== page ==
Ariadne's Tribe: Minoan Spirituality for the Modern World

Walk the sacred labyrinth with Ariadne, the Minotaur, the Great Mothers, Dionysus, and the rest of the Minoan family of deities. Ariadne's Tribe is an independent spiritual tradition that brings the deities of the ancient Minoans alive in the modern world. We're a revivalist tradition, not a reconstructionist one. We rely heavily on shared gnosis and the practical realities of Paganism in the modern world. Ariadne's thread reaches across the millennia to connect us with the divine. Will you follow where it leads?

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The Minoan Menagerie Part 2: Animals of the Sky

Posted by on in Paths Blogs

Last time, we looked at some of the land animals the Minoans depicted in their art: cattle, monkeys, lions, and so on. Today, we're going to explore the Minoans' images of animals of the sky, the domain of our Sun goddess Therasia - so, essentially, birds, though I think bees also count.

Sometimes it's easy to tell which type of bird is being shown. For instance, that's a swallow flying by some lilies in the image at the top, which is a segment of the Spring fresco from Akrotiri. Here's the whole thing, with quite a few swallows:

Spring fresco from AkrotiriImage CC BY 4.0 via Wikimedia Commons

Or these three doves resting atop columns in a terracotta model from Knossos:

Doves on columns, Knossos
Image CC BY 3.0 via Wikimedia Commons

Or this rock dove in the Blue Bird fresco from the House of the Frescoes, one of the outbuildings surrounding the Knossos temple complex. Note that Minoan artists used the color blue to depict surfaces that appear grey, so this isn't actually a *blue* bird - the markings on its neck and its overall shape identify it as a rock dove.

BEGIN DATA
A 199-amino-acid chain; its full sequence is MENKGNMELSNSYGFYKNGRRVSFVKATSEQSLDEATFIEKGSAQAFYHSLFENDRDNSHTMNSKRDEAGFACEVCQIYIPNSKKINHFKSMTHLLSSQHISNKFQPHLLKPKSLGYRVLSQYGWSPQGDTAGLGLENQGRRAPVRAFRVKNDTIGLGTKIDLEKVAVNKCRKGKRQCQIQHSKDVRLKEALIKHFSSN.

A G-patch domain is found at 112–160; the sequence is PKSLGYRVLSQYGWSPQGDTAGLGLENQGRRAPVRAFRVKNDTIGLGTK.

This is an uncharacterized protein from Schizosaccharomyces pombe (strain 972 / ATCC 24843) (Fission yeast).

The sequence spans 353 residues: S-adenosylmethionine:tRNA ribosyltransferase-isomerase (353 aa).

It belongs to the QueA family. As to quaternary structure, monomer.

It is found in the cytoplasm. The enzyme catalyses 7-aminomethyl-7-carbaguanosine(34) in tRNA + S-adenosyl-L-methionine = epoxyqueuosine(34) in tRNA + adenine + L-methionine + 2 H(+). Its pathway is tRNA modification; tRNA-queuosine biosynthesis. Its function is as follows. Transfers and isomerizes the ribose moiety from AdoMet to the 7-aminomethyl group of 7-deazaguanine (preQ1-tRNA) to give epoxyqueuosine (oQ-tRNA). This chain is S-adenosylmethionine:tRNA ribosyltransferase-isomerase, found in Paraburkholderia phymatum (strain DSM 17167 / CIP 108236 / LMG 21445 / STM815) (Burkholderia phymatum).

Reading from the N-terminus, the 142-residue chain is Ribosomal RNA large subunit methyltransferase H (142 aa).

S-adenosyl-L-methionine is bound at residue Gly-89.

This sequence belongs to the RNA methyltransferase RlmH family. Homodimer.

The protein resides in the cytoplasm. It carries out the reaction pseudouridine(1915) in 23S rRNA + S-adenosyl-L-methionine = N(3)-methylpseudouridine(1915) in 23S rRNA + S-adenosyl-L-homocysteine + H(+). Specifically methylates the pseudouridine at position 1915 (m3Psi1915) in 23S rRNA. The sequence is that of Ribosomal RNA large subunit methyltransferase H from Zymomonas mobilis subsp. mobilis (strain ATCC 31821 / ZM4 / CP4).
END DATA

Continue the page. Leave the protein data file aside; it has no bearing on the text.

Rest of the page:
Blue Bird fresco, Knossos
Image CC BY 4.0 via Wikimedia Commons

But there are many birds that we can't identify beyond just saying that they're birds. For instance, this lovely little alabaster pendant:

Minoan alabaster bird pendant
Image Public Domain via Wikimedia Commons

Or the birds on this bell jar figurine's headdress (she's from Gazi):

Bell jar figurine with birds
Image CC BY 4.0 via Wikimedia Commons

How about the bird on this alabastron from the Kalyvia cemetery at Phaistos. It's clearly a water bird of some sort - it's carrying a fish in its claws. But what kind of water bird?

Alabastron from Kalyvia
Image CC BY 4.0 via Wikimedia Commons

Then we have some objects that are even less directly bird-like, though they still depict birds. Bird rhytons are a common find at Minoan archaeological sites. They're vessels with beaked heads and some semblance of wings and/or tail. Here's a typical one:

Bird rhyton
Image CC BY 4.0 via Wikimedia Commons

And then there are the very generic birds, which can often be quite lovely. This is one of my favorites, a delicate little bird that's flying in the hollow of a bowl from Palaikastro:

Bird in bowl, Palaikastro
Image CC BY 4.0 via Wikimedia Commons

This is just a small sampling of the birds in Minoan art; they definitely take up their full third of the land/sky/sea triplicity. But I would be remiss if I didn't include the other flying creature that shows up in Minoan art: the bee. Perhaps the most famous Minoan bees of them all are the ones on this gold pendant from Malia:

Malia bee pendant
Image CC BY 4.0 via Wikimedia Commons

But I'm also quite fond of this one as well. The eyes would originally have been inlaid with some kind of colored stone - maybe amber or carnelian.

Minoan gold bee
Image CC BY 3.0 via Wikimedia Commons

So there you have it, the birds and the bees, Minoan style. Next time, we'll have a look at the sea creatures the Minoans were fond of depicting in their art.

Check out Part 1, Part 3, and Part 4 of this series as well.

In the name of the bee,
And of the butterfly,
And of the breeze, amen.

Last modified on
Laura Perry is a priestess and creator who works magic with words, paint, ink, music, textiles, and herbs. She's the founder and Temple Mom of Ariadne's Tribe, an inclusive Minoan spiritual tradition. When she's not busy drawing and writing, you can find her in the garden or giving living history demonstrations at local historic sites.


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